Depression and Alcohol Abuse: Which One Comes First?

The connection between depression and alcohol abuse is very complex. In some situations, depression leads to alcohol use and addiction. But, there are also times when the opposite is true; sometimes, depression is caused by excessive alcohol use.

In many cases, individuals who suffer from depression turn to alcohol use in order to cope with the impact of their mood disorder. When this happens, people may become dependent on the sedative effects of alcohol. Their bodies may get used to the way alcohol affects it, causing the individual to become physically dependent on the substance. People may also become emotionally or mentally dependent on alcohol, feeling as if they need the substance in order to function or feel “normal”.

After using alcohol as an escape for a while, many people begin to abuse it and become addicted to it. This happens quite often in cases where a person struggles with depression. And, as a result of using alcohol to deal with the effects of depression, many people experience the dangerous and harmful co-occurrence of depression and alcohol abuse.

For some people, alcohol abuse precedes depression. Most times, people who struggle with alcoholism struggle in various areas of their lives. They feel the effects of alcohol abuse in their relationships with family and friends. Alcoholism can also cause financial problems as individuals who struggle with alcohol abuse may lose their jobs due to poor performance or spend their income to support their drinking habit.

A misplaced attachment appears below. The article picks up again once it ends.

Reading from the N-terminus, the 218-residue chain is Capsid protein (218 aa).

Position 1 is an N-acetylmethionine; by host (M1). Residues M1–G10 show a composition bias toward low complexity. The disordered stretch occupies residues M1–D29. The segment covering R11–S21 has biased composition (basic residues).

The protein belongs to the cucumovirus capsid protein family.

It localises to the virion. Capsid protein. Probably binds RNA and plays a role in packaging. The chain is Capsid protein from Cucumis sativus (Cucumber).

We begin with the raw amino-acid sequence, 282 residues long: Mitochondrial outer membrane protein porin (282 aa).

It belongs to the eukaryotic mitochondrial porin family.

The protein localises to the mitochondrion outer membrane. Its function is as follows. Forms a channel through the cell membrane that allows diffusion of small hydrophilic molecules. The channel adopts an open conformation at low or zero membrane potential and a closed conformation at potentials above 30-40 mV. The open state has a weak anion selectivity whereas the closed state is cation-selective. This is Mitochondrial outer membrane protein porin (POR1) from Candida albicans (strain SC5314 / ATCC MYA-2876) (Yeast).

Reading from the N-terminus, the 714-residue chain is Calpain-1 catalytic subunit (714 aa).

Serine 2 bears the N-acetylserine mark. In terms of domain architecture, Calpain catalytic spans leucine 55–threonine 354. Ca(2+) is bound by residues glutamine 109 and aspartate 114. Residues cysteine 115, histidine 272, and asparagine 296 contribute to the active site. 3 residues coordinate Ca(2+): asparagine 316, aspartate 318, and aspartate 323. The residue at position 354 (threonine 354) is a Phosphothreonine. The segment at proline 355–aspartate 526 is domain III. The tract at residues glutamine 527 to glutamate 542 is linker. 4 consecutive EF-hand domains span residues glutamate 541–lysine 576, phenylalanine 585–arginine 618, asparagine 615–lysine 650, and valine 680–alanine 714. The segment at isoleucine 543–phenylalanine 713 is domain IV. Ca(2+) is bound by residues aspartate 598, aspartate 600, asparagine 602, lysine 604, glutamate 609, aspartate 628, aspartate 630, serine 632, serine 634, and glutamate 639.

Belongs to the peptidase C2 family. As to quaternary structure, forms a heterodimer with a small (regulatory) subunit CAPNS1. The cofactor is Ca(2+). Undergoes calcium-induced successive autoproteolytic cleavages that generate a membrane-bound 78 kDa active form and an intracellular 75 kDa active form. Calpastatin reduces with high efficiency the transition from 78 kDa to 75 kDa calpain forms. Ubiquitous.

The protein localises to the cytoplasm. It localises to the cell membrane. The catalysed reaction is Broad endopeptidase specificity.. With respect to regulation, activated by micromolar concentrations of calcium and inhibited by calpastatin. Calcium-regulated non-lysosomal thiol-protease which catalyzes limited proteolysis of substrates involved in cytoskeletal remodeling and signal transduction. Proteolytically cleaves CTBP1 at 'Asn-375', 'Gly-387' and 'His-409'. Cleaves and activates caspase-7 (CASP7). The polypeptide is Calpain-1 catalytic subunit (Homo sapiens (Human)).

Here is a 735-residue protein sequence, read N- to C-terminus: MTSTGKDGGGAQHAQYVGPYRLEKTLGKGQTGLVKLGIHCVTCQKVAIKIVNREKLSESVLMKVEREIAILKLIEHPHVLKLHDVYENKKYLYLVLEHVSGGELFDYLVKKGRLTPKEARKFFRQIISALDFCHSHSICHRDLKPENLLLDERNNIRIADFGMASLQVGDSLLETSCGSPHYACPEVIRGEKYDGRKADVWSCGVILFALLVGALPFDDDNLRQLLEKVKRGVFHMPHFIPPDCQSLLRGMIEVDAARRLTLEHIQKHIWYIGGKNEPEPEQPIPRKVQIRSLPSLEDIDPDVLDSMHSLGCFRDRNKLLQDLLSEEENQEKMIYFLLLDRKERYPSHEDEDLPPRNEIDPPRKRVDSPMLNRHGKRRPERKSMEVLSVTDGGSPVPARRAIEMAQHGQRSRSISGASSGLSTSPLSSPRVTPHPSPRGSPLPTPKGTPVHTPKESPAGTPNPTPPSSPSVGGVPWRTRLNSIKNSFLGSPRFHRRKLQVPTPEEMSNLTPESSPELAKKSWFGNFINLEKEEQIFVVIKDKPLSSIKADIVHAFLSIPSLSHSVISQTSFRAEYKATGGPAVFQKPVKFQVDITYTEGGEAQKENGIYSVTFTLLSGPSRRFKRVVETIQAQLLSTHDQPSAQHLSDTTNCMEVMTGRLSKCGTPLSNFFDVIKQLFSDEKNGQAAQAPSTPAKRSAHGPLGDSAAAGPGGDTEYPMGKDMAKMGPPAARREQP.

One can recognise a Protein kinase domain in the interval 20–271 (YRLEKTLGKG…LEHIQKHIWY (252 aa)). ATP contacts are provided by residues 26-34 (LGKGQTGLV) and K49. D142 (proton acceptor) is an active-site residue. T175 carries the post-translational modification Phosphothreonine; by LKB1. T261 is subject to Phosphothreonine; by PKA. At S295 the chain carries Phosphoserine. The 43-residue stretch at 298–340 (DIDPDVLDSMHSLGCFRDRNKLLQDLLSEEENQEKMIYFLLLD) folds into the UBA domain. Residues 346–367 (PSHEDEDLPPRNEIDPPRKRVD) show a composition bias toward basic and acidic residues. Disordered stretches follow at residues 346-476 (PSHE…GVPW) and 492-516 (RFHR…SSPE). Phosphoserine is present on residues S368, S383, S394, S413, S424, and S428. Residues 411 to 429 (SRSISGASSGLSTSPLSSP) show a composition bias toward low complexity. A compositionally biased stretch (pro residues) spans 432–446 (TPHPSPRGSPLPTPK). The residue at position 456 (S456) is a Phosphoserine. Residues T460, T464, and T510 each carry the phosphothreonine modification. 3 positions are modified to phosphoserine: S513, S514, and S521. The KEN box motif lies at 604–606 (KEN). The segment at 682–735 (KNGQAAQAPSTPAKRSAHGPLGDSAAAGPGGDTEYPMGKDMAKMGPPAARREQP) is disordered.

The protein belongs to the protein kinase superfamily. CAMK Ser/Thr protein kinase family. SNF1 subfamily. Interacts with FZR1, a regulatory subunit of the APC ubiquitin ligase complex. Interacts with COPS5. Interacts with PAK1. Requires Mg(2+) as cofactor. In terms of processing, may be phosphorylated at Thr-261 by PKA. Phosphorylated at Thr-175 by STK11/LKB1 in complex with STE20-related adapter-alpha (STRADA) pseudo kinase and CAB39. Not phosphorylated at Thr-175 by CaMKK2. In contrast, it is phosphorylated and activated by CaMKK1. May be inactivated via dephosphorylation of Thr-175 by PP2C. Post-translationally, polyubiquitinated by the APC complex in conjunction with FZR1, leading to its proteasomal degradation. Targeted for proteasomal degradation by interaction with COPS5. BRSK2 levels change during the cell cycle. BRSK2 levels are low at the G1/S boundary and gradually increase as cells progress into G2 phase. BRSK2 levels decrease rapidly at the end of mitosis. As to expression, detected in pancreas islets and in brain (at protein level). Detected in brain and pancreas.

Alcoholism can also affect the way people think and behave. It can cause them to feel less and less like themselves. Often, people who struggle with alcohol abuse begin to feel lost and they may experience feelings of hopelessness. Sometimes, individuals may feel isolated and alone because of their struggle.

All of these factors can combine and, eventually, lead people to become depressed. In these cases, alcohol abuse actually leads to depression rather than the other way around.

But, regardless of which comes first, depression and alcohol abuse can create major challenges when they co-occur in an individual’s life.

Dual Diagnosis: Treatment for Addiction and Depression

When a person is dealing with both depression and alcohol abuse, the effects can be very difficult to address. In many cases, the two disorders negatively affect one another. In other words, depression can cause an individual’s substance use problem to worsen. Individuals who feel depressed may begin to drink even more in order to cope with the emotional and physical effects of depression. People who suffer from alcoholism may become even more depressed because of their substance use problems.

If you’ve been suffering from depression and alcoholism, know that there is hope for you. You can end this struggle and live a healthy and peaceful life. Just contact us here at Northbound Treatment Services to learn about our treatment programs and how they can help you. Call (855) 858-6803 today.

Additional Dual Diagnoses We Treat

Addiction and mental illness often go hand-in-hand. Treating one and not the other is ineffective. It’s paramount for an addiction treatment center to identify co-occurring disorders and to treat them in tandem with the addiction.